View Article and Find Full Text PDF

Download full-text PDF

Source
http://dx.doi.org/10.1038/s41525-019-0087-6DOI Listing
http://www.ncbi.nlm.nih.gov/pmc/articles/PMC6588611PMC
June 2019

Dietary interventions in cardiac rehabilitation - The gap between guidelines and clinical practice.

Clin Nutr ESPEN 2018 10 14;27:120-126. Epub 2018 Jun 14.

REHPA - The Danish Knowledge Centre for Rehabilitation and Palliative Care, Department of Oncology, Odense University Hospital, and Department of Clinical Research, University of Southern Denmark, Vestergade 17, DK-5700, Nyborg, Denmark. Electronic address:

Background & Aims: An unhealthy diet is a risk factor for ischemic heart disease (IHD) and therefore cardiac rehabilitation (CR) should include dietary interventions. In 2007, CR became a shared responsibility between Danish hospitals and municipalities. Later, a national clinical guideline including recommendations on dietary interventions was developed to facilitate implementation of CR. The aim of the present study is: 1) To describe provision of dietary interventions in CR for IHD patients in Denmark in 2013 and 2015 emphasizing differences between hospitals and municipalities, and 2) To evaluate the implementation of the national clinical guideline in clinical practice.

Methods: A repeated nationwide cross-sectional electronic survey was carried out in 2013 and 2015. Participation was mandatory for all Danish hospital departments offering CR (n = 36), but voluntary for municipalities (n = 98) reaching response rates of 82% and 89% in 2013 and 2015, respectively. The electronic survey covered the core components of dietary interventions in CR as described in the national clinical guideline.

Results: In 2015, 72% of municipalities provided dietary interventions. This proportion was significantly higher in hospitals (94%, p = 0.007). 26% and 38% of hospitals screened systematically for dietary intervention needs in 2013 and 2015, respectively. Corresponding results from municipalities were 26% and 29%. No significant differences were seen in clinical practice over time.

Conclusions: The results of this study identified a major gap between recommendations in the national clinical guideline and actual clinical practice on dietary interventions in CR in Danish hospitals and municipalities. The study confirmed that implementation of guidelines in clinical practice takes time and requires an intensive effort.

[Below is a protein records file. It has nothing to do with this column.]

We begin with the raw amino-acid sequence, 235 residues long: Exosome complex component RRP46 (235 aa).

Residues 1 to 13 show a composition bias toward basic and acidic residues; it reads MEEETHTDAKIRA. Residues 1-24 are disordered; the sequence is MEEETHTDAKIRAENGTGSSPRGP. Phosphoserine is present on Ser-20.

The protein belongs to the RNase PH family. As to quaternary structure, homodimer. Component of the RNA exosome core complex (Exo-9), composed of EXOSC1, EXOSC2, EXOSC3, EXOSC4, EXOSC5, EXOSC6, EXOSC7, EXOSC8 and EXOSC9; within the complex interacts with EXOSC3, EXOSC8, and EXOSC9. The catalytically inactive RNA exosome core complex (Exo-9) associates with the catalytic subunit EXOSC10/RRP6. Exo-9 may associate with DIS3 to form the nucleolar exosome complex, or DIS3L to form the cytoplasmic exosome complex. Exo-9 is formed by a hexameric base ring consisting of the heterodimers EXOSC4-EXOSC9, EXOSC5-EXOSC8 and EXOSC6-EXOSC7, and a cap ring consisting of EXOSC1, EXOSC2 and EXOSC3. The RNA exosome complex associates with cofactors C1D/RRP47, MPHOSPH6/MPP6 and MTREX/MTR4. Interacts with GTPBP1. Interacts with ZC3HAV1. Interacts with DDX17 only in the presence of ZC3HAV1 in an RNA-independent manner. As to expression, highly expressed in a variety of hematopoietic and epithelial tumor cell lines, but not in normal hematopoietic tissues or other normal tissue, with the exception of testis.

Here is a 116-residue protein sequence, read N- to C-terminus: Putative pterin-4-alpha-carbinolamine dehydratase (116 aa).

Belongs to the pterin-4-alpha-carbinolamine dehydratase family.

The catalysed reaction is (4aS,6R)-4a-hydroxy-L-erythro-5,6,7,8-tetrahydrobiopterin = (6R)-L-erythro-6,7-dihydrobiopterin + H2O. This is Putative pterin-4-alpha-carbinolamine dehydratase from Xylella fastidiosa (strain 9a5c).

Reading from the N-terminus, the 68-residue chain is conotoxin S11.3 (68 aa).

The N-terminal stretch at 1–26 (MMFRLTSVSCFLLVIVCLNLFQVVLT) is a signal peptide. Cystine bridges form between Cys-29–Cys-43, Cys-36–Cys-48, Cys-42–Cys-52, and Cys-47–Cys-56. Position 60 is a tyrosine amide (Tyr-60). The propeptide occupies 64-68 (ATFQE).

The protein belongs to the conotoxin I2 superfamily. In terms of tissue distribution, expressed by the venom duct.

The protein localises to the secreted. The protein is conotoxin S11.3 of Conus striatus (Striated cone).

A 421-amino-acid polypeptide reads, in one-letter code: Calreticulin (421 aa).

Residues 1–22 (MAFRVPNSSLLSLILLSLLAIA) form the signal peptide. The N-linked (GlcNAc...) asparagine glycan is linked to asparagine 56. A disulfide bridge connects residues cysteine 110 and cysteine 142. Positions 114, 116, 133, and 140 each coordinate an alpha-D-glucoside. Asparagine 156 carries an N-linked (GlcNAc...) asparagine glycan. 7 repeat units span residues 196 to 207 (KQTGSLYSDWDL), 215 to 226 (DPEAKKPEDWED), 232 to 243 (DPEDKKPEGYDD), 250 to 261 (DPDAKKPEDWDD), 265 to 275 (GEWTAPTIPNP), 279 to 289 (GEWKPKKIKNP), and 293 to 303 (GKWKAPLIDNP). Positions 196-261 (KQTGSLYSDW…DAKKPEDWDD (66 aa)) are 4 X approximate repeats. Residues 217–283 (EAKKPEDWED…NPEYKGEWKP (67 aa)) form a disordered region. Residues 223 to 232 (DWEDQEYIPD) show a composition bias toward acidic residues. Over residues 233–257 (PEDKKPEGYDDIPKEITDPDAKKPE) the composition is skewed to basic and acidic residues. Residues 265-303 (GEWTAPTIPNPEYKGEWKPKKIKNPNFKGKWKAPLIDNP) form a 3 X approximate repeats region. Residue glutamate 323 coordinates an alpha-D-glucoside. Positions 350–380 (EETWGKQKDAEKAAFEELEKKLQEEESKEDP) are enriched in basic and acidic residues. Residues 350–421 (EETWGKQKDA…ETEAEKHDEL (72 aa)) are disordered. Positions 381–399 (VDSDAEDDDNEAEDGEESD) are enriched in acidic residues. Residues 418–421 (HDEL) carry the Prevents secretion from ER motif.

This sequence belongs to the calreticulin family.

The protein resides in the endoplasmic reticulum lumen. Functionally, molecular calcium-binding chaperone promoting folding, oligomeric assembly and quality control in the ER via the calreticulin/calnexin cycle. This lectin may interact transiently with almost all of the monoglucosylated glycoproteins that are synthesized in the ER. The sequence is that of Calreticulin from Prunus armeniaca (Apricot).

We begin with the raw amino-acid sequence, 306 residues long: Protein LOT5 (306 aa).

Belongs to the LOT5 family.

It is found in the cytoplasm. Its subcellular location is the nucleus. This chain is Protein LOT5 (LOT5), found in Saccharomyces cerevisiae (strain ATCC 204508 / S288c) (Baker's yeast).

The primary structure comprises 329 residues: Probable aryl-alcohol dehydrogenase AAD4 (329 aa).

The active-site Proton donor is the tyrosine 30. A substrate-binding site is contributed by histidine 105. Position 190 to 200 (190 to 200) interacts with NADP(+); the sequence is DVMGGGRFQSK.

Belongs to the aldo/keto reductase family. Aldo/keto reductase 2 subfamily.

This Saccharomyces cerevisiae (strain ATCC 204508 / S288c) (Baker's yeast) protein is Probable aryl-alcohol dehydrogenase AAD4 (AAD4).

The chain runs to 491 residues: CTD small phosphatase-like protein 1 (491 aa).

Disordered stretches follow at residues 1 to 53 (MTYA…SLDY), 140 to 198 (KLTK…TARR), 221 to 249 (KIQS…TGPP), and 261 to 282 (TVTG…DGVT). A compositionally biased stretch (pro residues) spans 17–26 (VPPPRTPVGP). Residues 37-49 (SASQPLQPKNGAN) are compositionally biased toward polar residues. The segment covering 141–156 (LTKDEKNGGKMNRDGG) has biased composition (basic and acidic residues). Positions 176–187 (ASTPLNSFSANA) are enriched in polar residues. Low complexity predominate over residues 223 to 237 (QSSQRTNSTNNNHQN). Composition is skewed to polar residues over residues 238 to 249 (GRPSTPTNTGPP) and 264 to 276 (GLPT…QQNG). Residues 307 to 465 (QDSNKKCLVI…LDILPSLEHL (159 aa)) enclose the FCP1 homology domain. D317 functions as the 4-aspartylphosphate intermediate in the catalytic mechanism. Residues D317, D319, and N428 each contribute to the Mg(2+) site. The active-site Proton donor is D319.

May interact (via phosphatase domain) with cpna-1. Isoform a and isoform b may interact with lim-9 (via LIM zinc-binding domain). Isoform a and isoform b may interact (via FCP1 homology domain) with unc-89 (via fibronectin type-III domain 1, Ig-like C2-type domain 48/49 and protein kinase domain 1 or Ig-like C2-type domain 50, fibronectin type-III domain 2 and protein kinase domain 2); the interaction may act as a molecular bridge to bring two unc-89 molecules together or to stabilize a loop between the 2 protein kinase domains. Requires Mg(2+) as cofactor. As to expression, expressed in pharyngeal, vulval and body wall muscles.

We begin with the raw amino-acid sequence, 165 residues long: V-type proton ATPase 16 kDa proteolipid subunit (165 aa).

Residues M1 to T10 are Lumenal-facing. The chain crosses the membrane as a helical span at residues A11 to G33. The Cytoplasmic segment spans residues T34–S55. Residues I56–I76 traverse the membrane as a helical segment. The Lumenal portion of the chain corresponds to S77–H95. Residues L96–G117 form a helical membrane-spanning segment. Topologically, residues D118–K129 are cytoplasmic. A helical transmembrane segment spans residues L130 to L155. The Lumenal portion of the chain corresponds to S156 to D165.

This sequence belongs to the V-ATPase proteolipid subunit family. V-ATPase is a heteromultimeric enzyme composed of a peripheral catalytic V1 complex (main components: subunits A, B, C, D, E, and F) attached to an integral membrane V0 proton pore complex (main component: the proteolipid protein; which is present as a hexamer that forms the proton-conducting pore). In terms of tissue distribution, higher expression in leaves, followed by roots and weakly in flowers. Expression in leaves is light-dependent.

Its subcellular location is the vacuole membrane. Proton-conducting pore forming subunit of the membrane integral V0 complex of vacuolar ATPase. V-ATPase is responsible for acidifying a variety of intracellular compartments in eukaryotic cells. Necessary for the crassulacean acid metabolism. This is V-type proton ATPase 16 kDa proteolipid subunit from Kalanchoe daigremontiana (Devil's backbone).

View Article and Find Full Text PDF

Download full-text PDF

Source
http://dx.doi.org/10.1016/j.clnesp.2018.05.007DOI Listing
October 2018

A Danish national effort of BRCA1/2 variant classification.

Acta Oncol 2018 01 23;57(1):159-162. Epub 2017 Nov 23.

g Department of Clinical Genetics , Odense University Hospital , Odense , Denmark.

View Article and Find Full Text PDF

Download full-text PDF

Source
http://dx.doi.org/10.1080/0284186X.2017.1400693DOI Listing
January 2018

Investigation of SNP rs2060546 Immediately Upstream to in a Danish Gilles de la Tourette Syndrome Cohort.

Front Neurosci 2016 22;10:531. Epub 2016 Nov 22.

Applied Human Molecular Genetics, Kennedy Center, Department of Clinical Genetics, Copenhagen University Hospital Rigshospitalet, Glostrup, Denmark.

Gilles de la Tourette syndrome (GTS) is a neuropsychiatric disorder characterized by multiple motor and vocal tics. GTS is a complex disorder, with environmental factors and several genes involved. Although variations within a few genes such as , and have been tentatively associated with GTS (in a small number of patients), the causative genes underlying GTS pathophysiology remain unknown. In a previous genome-wide association study (GWAS) a single nucleotide polymorphism (SNP, rs2060546) near the Netrin-4 ( - MIM 610401) gene was shown to be associated with GTS [odds ratio (OR) = 1.7; -value = 5.8 × 10-7] thus warranting further investigations. As is one of the axon guidance molecules expressed in the central nervous system and it interacts with the encoded proteins of and genes guiding the growth cone toward its target, it is an attractive candidate susceptibility gene for GTS. In this study we attempted to replicate the association of rs2060546 with GTS by genotyping a Danish cohort of 240 GTS patients and 1006 healthy controls. Our results did not reveal an association (OR = 1.363; -value = 0.3329) in the Danish cohort alone, which may be due to the small sample size. However, a meta-analysis including the present cohort and a total of 1316 GTS patients and 5023 controls from the GTS GWAS Replication Initiative (GGRI) and the first GTS-GWAS yielded a significant signal (OR = 3.74; -value = 0.00018) and same direction of effect in the three cohorts. Thus, our study strengthens the evidence of the possible involvement of in GTS etiology, suggesting that further studies in even larger samples and functional studies are warranted to investigate the role of this region in GTS pathogenesis.
View Article and Find Full Text PDF

Download full-text PDF

Source
http://dx.doi.org/10.3389/fnins.2016.00531DOI Listing
http://www.ncbi.nlm.nih.gov/pmc/articles/PMC5118467PMC
November 2016

Germline Chromothripsis Driven by L1-Mediated Retrotransposition and Alu/Alu Homologous Recombination.

Hum Mutat 2016 Apr 4;37(4):385-95. Epub 2016 Feb 4.

Applied Human Molecular Genetics, Kennedy Center, Department of Clinical Genetics, Copenhagen University Hospital, Rigshospitalet, Glostrup, 2600, Denmark.